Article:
A task force began a study Wednesday of what Gov. Dave Freudenthal described as the "gold rush" of wind energy development. Representatives of the governor's office, all affected state and federal agencies, industry and various conservation and landowner groups over-filled the large meeting room on the third floor of the Capitol Building for the organizational meeting. Sen. Jim Anderson, R-Glenrock, was chosen chairman of the task force and Rep. Rodney Anderson, R-Pine Bluffs, was named vice chairman.
Chevron Global Power Co. will begin construction on its 11-turbine wind farm project northeast of Evansville despite the litigation from its neighbors, a spokeswoman said Friday. "Our plan is to proceed with the project unless instructed not to," Jennifer Silva said Wednesday. ...The neighbors filed a petition on April 24 asking 7th District Court to review and invalidate the county commission's approval of two conditional use permits and for a variance. They claimed the county violated its own Wind Energy Conversion System Emergency Regulations approved last fall, according to the petitioners' attorney Michael McGrady.
About 200 concerned citizens flocked to Douglas May 7 for the first meeting of the Northern Laramie Range Alliance, an organization of landowners and citizens bent on stopping the development of wind turbines and the construction of a segment of Rocky Mountain Power's proposed Gateway West Transmission Line in the northern Laramie Mountains. "The main objective of the (Northern Laramie Range Alliance) is that we want to successfully oppose both of these things," Kenneth Lay, one of the alliance's founding members, explained.
Dozens of rural landowners want to "curb enthusiasm for" and ultimately kill plans to plant wind turbines and string a green-field power line segment across the northern Laramie Range in Converse and Albany counties. The areas in question are mostly private lands described as pristine mountain wilderness and home to some of the best elk herds in the state. "It's finally dawned on us what the scale of wind development plans is in the state," said Kenneth C. Lay, a Laramie Range landowner and organizer of the new landowners group, Northern Laramie Range Alliance.
The Natrona County Commission has had three years to consider how to regulate commercial wind farms here. ...But there were no county guidelines for construction of wind farms three years ago. In fact, the county commission didn't approve its wind farm regulations until last September. ...after more than a dozen public meetings over the last two years, neighboring property owners have petitioned a 7th District Court judge to invalidate the permits approved by the county commissioners.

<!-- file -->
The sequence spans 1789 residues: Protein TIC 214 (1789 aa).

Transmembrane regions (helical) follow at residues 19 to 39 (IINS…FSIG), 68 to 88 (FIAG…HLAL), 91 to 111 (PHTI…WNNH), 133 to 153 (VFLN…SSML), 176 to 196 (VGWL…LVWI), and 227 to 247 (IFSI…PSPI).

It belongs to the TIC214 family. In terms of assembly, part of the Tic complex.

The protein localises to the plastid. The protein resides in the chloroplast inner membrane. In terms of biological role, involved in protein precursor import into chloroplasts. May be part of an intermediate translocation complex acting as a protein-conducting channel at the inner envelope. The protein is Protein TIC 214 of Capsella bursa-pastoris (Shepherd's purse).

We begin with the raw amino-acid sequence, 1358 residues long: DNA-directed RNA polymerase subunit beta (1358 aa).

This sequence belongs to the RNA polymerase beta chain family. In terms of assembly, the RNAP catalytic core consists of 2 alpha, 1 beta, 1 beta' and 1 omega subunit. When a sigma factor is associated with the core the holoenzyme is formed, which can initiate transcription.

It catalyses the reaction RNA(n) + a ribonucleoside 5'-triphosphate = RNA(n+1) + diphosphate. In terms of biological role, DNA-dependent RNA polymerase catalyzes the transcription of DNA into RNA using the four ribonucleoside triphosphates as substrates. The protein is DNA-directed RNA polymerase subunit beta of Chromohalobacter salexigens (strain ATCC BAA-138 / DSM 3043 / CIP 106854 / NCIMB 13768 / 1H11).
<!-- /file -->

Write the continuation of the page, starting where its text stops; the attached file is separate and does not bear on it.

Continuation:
A community meeting to clear the air about Houston-based Chevron Global Power's proposed wind farm kicked up clouds about county regulations and company behavior at the Evansville school on Tuesday evening. ..."The issue is about you," responded Charlie Miller of the Elkhorn Creek Ranch LLC, whose property shares the southern fence line of the site. "Nobody wants this except you people," Miller said later. "Take it back to Houston with you."
The proposed wind power project on the top of White Mountain has generated tremendous interest locally in wind energy. Local residents were able to hear a variety of view points on the topic last Wednesday, at a wind forum hosted by the Sweetwater County Commissioners. Mark Kot, Sweetwater County Planning and Zoning Director, and organizer of the event, opened by saying this was neither a forum on the White Mountain project, or a public hearing.
The Natrona County Commissioners formally voted on Feb. 3 to approve a zoned use control area and the conditional use permits that would allow wind turbines within the former north tank farm area of the closed refinery. Construction was planned to start in May. But last week, the preparations for the county's first WECS (Commercial Wind Energy Conversion System) generated a gust of concern from the Natrona County Commission.
The wind energy boom blowing through Sweetwater County will be a gale force soon and could threaten the region's quality of life, a host of speakers said this week. Officials urged residents to get involved early and often in the decision-making process. To be determined is where, how and how much energy development will occur in the county's mostly undeveloped wind power industry.